And he, staring at me a moment aghast, struck his hands together above his head. 'Thy father!' he cried, 'Thy father! It is he who speaks—it is he speaking in thee. Such words come not unaided from the mouth of eighteen, from the mouth of one confirmed by these very hands. Ach, miserable maiden, it is not with such as thee that Paradise is peopled. The taint of thy parentage is heavy upon thee. Thou art not, thou canst not be, thou hast never been, a child of God.'
And that was all I got for my pains.
Tell me, what mood were you in when you wrote? Was it not, apart from its dejection, one rather inclined to peevishness? You ask, for instance, why I write so much about a tipsy trumpeter when I know you are anxious to hear about the other things I never tell you. I can't imagine what they are. You must let me write how and what I like—bear with me while I discourse of roses and nasturtium-beds, of rain and sunshine, clouds and wind, cats, birds, servants, even trumpeters. My life holds nothing greater than these. If you want to hear from me you must hear also of them. And why have you taken so bitter a dislike to our gifted young neighbor down the hill, calling him contemptuously a fiddler? He is certainly a fiddler, if to fiddle in one's hours of ease produces one, and perhaps you would be twice as happy as you are if you could fiddle half so wonderfully as he does. He is gone. His holiday either came to an end or was put to an end by Johanna's fiancé. Now, in these early September days, this season of mists and mellow fruitfulness, of cloudy mornings and calm evenings and golden afternoons, he has turned his back on the hills and forests, on the reddening creepers and sweetening grapes, on the splash of water among ferns and rocks, on all those fresh, quiet things that make life worth having, and is sitting at a desk somewhere in Berlin doggedly bent on becoming, by means of a great outlay of days and years, a Landrath, a Regierungsrath, a Geheimrath, and a Wirklicher Geheimrath mit dem Prädikat Excellenz. When he has done that he will take down his hat and go forth at last to enjoy life, and will find to his surprise that it isn't there, that it is all behind him, a heap of dusty days piled in the corners of offices, and that his knees shake as he goes about looking for it, and that he can no longer even tune his fiddle by himself but has to have it done for him by the footman.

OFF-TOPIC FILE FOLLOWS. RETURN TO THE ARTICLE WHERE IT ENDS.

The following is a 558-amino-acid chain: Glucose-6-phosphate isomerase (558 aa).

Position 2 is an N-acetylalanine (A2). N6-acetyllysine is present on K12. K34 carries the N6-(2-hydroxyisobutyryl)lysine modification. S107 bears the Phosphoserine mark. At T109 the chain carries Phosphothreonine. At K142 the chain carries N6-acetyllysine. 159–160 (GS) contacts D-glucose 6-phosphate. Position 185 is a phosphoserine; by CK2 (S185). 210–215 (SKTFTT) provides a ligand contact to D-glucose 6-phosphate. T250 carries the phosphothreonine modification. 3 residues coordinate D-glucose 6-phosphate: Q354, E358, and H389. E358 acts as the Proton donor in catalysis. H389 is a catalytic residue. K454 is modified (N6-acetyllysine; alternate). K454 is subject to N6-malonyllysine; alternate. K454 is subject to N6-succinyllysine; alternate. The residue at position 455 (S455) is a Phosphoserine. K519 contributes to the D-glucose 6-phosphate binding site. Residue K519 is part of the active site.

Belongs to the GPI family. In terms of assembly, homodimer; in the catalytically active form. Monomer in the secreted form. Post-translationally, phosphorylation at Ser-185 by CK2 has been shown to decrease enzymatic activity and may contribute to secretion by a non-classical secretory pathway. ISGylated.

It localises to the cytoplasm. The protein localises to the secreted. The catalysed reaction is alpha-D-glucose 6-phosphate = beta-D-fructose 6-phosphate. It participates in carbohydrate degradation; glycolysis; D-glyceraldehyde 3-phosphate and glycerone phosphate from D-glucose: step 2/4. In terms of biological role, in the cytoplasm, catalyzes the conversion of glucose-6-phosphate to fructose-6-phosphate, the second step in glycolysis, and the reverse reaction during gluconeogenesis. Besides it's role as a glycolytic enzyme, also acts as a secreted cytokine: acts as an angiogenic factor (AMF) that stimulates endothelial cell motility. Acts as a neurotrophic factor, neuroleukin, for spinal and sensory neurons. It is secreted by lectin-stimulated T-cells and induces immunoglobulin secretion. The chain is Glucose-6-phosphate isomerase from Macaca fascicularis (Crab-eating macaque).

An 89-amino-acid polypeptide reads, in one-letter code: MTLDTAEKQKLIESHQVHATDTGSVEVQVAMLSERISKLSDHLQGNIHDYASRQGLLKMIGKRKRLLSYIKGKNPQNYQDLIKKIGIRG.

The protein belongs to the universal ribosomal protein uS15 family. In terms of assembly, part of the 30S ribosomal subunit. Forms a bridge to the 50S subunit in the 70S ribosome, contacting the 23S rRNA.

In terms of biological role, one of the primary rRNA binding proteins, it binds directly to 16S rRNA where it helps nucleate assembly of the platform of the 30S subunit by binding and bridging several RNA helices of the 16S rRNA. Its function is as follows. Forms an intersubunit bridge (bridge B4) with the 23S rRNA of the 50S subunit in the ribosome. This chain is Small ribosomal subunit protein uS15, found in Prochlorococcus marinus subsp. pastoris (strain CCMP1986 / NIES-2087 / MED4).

Isn't that what happens to all you wise men, so prudently determined to make your way in the world? You must be very sure of another life, or how could you bear to squander this? The things you are missing—oh, the things you are missing!—while you so carefully add little gain to little gain, or what I would rather call little loss to little loss. I see no point in slaving day after day through one's best years. Suppose you do not, in the end, have a footman to open your door—the footman is merely a symbol, conveniently expressing the multitude of superfluities that gather about the declining years of the person who has got on, things bought with the sacrifice of his life, and none of them giving him back the lost power, gone with youth, to enjoy them—suppose, then, you do not end gloriously with a footman, what of that? I must be blind, for I never can see the desirability of these trappings. Yet they surely are of an immense desirability, since everybody, really everybody, is willing to give so much in payment for them. Our elder neighbor down the hill has actually given his eyes and his back; he peers at life through spectacles, and walks about like Wordsworth's leech-gatherer, bent double through poking about for years in the muddy pools of little boys' badly written exercises; and here he is at fifty still not satisfied with what he has earned, still going on drudging the whole year round, except for his six short weeks in summer. His wife is thrifty; they have only the one son; they live frugally; long ago they must have put by enough to keep them warm and fed and clothed without his doing another stroke of work.